Berlin Review: Hong Sangsoo’s Brief ‘Introduction’ Connects When Least Expected

Hong Sang-soo's 'Introduction' Jeonwonsa Film Co

South Korean filmmaker Hong Sangsoo has been a particular favorite at the Berlin Film Festival for quite some time — he won the Best Director prize there last year for The Woman Who Ran — and he’s back again this year with another competition entry, Introduction. A study of indecision and uncertainty in the realms of family, career and amour, this very brief (just 66 minutes) and visually appealing black-and-white drama can be a bit confusing, as the writer-director makes little effort to define the characters and their relationships with one another. But it also contains some vibrant intimate scenes, as the principals feel their way toward life-defining emotions and decisions.

This is the prolific writer-director’s 25th film in as many years, and if it’s sometimes difficult to remember which is which, it’s for a good reason; they’re all talky affairs in which mostly young people go on and on about their relationships and/or situations in life, usually in urban environments and often on or near a beach. Introduction is no exception.

As usual, there is little plot per se, but rather a procession of scenes that cumulatively inform and illuminate the states-of-mind and decision-making of the main characters. Some scenes are better than others. Exposition doesn’t mean much to this filmmaker, so sometimes it’s nearly impossible to be certain where and even who the characters are. The talk is often interesting and emotionally revealing, and occasionally rather lame, even aggravating. Mostly, the characters are just trying to find and define themselves. (Almost everyone smokes. A lot. You’d think we were still in the 1960s. There are good reasons Hong is frequently compared to the late French master of such cinema, Eric Rohmer.)

Youngho (Shin Seokho) is just such an uncertain young man. He goes to see his physician father, but the latter is too busy with a famous actor patient to see his kid. The young fellow’s girlfriend Juwan (Park Miso) is in early-adult flux, thinking she might like to study fashion in Berlin. She does so, and Youngho follows her there to make sure she comes back. By the time the director is done with all these preliminaries he’s half-way through his movie. Maybe money was tight or ideas were.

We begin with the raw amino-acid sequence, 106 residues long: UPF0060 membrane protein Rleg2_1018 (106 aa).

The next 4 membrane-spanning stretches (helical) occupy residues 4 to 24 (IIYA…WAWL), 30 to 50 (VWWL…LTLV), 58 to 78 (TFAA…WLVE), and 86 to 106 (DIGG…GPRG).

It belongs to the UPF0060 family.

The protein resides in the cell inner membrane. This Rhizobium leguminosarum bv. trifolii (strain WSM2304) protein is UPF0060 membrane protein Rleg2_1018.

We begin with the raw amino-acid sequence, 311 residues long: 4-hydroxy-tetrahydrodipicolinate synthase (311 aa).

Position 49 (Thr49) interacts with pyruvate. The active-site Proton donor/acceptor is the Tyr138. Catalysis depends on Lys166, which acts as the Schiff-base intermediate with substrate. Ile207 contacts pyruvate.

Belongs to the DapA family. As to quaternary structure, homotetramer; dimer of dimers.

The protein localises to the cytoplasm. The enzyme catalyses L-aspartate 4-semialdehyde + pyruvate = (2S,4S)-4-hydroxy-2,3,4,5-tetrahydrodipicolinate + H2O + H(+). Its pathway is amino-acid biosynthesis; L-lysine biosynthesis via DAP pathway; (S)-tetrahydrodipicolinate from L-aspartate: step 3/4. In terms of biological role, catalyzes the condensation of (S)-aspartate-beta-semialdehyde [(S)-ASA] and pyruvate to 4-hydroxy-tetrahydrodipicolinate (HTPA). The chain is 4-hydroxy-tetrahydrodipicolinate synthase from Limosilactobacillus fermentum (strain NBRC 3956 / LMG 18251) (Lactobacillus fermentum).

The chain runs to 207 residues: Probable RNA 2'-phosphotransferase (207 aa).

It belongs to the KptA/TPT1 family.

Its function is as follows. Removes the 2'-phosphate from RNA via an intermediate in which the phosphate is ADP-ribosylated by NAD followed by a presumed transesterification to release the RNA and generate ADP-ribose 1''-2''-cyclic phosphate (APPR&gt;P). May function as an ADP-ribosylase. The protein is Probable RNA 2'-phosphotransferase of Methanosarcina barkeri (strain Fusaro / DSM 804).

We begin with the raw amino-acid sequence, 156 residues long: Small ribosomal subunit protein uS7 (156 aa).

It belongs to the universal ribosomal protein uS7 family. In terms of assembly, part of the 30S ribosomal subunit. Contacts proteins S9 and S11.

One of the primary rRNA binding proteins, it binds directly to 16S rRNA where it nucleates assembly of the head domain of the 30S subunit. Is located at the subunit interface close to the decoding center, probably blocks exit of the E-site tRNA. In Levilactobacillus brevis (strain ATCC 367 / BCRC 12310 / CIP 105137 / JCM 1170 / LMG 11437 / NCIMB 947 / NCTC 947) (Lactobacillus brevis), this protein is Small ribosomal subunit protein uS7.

The setting for the second half is rather meatier, partly because it’s largely set at a coastal resort restaurant in off-season; it’s chilly out, and no one’s there except for Youngho’s mother, her old friend who’s an “acting legend,” Youngho and his buddy. The food is said to be great. The actor promises not to get drunk despite the fact that he already is, and he makes the younger men vow to stay sober even as he plies them with liquor.

Although he’s constantly praised for his looks and acting potential, Youngho explains to the table that he’s quitting acting because his last stage role involved an extensive kissing scene that he couldn’t go through with because it would be “morally wrong” since he had a serious girlfriend. This attitude unleashes a tirade from the old actor and exasperates Youngho’s mother, who dismisses her son by saying, “He’s so sensitive.”

A final scene goes deeper, as Youngho and a friend go across the road to the beach and encounter a young woman heading out into the waves. Asked what she’s doing, she replies, “Trying to die, maybe,” adding that her boyfriend just broke up with her. Youngho himself then plunges into the frigid waters, and the last shot echoes nothing so much as the freeze-frame finale of The 400 Blows.

Hong writes collections of pithy little scenes like these more than elaborately worked-out dramas in the theatrical tradition, brief dialogue exchanges that often touch on critical emotions but leave a good deal unsaid. He clearly believes in less is more, except in the number of films he makes. At his best, here and elsewhere, he’s capable of touching little nerve endings in a way that’s often fleeting and occasionally feels perfunctory but that nonetheless connects, often when least expected.

Even if Introduction feels like just that, an appetizer, it still offers up more to chew on than some full meals.

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